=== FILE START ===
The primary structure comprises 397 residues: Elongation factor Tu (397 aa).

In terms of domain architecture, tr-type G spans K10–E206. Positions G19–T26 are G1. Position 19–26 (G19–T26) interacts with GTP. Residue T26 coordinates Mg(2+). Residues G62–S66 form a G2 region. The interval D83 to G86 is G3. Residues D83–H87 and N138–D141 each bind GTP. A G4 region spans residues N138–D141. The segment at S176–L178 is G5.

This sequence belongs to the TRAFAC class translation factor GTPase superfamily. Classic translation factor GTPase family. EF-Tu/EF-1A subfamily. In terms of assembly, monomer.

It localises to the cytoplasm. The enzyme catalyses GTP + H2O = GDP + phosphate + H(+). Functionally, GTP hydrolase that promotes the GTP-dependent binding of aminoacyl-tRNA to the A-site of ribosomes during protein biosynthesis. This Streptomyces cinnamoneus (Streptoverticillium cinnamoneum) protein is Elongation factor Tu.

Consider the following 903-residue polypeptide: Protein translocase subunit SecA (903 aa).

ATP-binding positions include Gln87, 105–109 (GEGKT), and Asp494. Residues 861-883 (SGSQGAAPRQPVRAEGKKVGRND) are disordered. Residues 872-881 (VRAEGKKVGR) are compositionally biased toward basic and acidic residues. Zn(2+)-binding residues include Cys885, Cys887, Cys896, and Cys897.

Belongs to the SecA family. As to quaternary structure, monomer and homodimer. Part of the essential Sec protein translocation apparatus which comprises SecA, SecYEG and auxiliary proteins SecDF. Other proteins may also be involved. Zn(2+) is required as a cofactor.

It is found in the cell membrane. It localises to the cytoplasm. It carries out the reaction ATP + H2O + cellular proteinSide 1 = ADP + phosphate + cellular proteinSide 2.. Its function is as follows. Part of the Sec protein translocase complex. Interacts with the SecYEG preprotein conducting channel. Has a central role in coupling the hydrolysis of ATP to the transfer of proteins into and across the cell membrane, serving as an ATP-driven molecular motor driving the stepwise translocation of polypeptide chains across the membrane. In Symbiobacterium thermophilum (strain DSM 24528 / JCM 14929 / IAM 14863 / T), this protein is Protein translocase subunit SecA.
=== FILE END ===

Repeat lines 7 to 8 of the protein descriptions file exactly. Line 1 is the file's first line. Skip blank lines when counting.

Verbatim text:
Belongs to the SecA family. As to quaternary structure, monomer and homodimer. Part of the essential Sec protein translocation apparatus which comprises SecA, SecYEG and auxiliary proteins SecDF. Other proteins may also be involved. Zn(2+) is required as a cofactor.

It is found in the cell membrane. It localises to the cytoplasm. It carries out the reaction ATP + H2O + cellular proteinSide 1 = ADP + phosphate + cellular proteinSide 2.. Its function is as follows. Part of the Sec protein translocase complex. Interacts with the SecYEG preprotein conducting channel. Has a central role in coupling the hydrolysis of ATP to the transfer of proteins into and across the cell membrane, serving as an ATP-driven molecular motor driving the stepwise translocation of polypeptide chains across the membrane. In Symbiobacterium thermophilum (strain DSM 24528 / JCM 14929 / IAM 14863 / T), this protein is Protein translocase subunit SecA.